Smith is basically at about Matt Ryan’s level. I don’t worry about the footwork so much as I worry about long releases. It’s not Byron Leftwich long, but it is around where Foles is. And Byron Leftwich can still be used as a capable starter (when he was young, and presumably more free from injury than he turned out to be) if coaches acknowledge that he can’t be used for any predominantly short stuff passing games. He had a rocket for an arm. Smith is only a smidge better than Luck, in the sense that I think he can actually throw a deep out more safely.

    If anything, I think KC could be beginning to regret their moves.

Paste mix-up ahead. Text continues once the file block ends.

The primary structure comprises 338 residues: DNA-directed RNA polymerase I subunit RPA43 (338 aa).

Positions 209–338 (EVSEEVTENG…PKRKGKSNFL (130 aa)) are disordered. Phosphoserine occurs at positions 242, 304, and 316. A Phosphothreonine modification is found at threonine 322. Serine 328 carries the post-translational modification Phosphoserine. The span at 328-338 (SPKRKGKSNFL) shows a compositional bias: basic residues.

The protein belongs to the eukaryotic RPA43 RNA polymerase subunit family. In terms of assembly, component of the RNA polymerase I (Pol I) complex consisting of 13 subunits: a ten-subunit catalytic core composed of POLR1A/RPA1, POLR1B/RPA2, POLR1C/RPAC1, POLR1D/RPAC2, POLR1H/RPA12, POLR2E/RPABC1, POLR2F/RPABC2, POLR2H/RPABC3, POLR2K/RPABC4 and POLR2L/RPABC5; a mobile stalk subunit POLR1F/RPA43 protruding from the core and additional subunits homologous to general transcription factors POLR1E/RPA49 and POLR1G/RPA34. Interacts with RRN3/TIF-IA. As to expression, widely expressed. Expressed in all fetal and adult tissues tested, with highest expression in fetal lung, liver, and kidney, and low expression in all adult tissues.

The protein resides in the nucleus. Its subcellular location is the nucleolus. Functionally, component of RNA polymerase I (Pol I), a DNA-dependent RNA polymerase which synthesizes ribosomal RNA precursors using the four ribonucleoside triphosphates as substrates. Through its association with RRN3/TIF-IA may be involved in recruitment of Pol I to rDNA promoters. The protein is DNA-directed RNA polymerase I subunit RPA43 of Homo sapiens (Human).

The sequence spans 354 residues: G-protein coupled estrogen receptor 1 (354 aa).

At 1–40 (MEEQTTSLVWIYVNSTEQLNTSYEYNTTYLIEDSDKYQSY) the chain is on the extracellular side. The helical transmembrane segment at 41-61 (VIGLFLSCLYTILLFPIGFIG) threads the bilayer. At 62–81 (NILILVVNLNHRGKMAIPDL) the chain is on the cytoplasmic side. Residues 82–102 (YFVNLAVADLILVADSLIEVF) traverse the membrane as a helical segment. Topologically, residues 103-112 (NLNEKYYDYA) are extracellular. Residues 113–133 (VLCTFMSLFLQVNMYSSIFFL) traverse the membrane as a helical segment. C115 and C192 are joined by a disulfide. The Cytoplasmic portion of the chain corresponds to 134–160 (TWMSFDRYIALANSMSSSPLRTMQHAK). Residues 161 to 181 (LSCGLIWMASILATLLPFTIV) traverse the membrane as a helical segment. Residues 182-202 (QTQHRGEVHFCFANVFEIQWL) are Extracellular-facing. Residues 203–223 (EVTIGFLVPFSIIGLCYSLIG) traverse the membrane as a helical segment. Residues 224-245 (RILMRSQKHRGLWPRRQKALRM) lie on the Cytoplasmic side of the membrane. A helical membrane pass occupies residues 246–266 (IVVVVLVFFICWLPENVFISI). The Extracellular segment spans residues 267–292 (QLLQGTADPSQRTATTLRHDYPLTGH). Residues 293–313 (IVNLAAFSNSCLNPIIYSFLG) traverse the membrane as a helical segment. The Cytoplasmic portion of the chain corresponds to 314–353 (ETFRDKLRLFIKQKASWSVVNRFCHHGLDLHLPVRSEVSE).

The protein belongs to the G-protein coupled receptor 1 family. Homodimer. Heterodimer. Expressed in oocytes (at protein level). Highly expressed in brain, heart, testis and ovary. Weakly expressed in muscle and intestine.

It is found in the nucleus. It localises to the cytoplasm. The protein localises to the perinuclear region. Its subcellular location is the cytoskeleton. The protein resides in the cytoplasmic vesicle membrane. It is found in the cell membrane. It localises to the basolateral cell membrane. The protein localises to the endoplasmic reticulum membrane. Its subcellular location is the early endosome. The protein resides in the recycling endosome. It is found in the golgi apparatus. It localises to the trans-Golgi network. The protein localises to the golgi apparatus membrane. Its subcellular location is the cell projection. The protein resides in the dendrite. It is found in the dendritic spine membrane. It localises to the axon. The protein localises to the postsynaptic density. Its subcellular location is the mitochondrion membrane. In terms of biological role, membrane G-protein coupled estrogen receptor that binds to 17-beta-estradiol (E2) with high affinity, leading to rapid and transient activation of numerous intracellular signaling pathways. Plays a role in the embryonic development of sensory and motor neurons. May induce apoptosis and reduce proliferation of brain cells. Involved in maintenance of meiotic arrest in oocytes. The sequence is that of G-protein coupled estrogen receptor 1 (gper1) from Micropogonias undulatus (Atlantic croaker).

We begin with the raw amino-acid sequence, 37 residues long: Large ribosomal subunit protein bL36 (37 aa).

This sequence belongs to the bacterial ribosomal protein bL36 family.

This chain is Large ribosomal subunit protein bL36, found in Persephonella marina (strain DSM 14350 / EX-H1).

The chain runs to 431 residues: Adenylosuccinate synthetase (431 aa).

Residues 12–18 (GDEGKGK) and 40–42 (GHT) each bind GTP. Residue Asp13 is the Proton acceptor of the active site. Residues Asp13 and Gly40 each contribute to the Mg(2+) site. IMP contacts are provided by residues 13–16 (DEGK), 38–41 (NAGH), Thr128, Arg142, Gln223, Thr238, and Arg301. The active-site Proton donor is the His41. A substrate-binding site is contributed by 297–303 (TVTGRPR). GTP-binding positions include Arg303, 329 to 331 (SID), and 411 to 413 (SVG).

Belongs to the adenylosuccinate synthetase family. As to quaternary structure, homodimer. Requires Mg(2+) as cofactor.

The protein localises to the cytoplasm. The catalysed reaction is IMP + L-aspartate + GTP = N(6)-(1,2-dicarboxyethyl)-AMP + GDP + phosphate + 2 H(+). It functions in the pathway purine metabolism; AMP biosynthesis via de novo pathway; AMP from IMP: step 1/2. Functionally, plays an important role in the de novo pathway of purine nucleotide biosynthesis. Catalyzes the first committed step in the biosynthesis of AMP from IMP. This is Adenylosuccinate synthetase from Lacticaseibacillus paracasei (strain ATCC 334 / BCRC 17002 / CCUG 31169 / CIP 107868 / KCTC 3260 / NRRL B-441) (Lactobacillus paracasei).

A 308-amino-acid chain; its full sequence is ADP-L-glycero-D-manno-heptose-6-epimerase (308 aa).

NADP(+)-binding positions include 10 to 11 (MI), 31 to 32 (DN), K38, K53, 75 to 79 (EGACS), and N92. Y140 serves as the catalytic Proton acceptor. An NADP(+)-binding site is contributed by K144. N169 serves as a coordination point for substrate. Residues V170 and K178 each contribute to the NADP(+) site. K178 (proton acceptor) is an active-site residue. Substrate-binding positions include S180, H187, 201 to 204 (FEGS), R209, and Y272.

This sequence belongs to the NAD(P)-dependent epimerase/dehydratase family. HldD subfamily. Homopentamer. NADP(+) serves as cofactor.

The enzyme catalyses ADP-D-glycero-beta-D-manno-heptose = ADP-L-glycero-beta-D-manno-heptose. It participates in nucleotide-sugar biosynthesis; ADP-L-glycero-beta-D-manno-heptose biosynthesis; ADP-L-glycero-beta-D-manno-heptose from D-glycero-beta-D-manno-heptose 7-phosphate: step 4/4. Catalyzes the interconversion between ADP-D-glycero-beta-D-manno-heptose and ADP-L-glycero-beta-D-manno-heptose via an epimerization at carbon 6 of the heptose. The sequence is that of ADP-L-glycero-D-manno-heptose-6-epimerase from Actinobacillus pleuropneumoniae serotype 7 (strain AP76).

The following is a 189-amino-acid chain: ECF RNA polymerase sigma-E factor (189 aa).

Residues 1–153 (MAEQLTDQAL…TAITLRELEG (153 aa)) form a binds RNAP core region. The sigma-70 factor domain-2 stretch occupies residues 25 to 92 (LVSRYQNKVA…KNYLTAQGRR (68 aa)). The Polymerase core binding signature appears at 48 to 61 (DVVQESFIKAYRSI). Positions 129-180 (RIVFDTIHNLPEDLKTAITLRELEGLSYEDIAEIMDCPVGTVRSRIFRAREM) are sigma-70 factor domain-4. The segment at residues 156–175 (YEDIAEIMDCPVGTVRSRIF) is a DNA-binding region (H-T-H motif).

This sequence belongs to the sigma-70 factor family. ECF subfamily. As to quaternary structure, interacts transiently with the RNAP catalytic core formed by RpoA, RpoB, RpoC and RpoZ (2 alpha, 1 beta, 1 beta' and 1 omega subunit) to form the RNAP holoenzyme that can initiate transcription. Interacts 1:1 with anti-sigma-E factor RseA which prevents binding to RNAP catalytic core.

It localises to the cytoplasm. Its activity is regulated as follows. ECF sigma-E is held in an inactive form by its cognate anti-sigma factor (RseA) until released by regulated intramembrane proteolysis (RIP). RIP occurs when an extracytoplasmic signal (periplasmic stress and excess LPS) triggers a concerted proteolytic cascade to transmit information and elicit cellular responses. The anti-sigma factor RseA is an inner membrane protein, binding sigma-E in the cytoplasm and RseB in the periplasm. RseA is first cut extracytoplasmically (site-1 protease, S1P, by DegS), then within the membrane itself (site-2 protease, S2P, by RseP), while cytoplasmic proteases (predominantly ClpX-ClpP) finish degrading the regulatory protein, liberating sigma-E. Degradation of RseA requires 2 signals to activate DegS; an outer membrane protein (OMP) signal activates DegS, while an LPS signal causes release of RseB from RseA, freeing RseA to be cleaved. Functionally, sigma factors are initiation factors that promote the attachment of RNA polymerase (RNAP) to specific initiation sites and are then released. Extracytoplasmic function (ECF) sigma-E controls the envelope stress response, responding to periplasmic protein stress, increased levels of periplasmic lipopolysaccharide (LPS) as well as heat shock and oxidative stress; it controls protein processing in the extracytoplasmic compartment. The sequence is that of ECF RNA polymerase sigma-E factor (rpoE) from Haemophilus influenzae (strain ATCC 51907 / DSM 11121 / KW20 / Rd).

As for Eagles drafting him? I think that’s a real probability because it undercuts the cost of a successful Vick season. I also think that the brain trust realizes that chances to get a real starter on rookie contracts don’t come very often, and that the Eagles are unlikely to be as bad next year as they were this year, due to injuries. I don’t think that the Eagles will draft him because I think either the Jags get him or someone moves up to #2 or #3 to get him. I don’t think the Eagles will trade up to affirmatively get Smith, but I do think the odds are that they will draft him if he drops.

  • dislikedisqus

    Agree 100% with this. Thanks.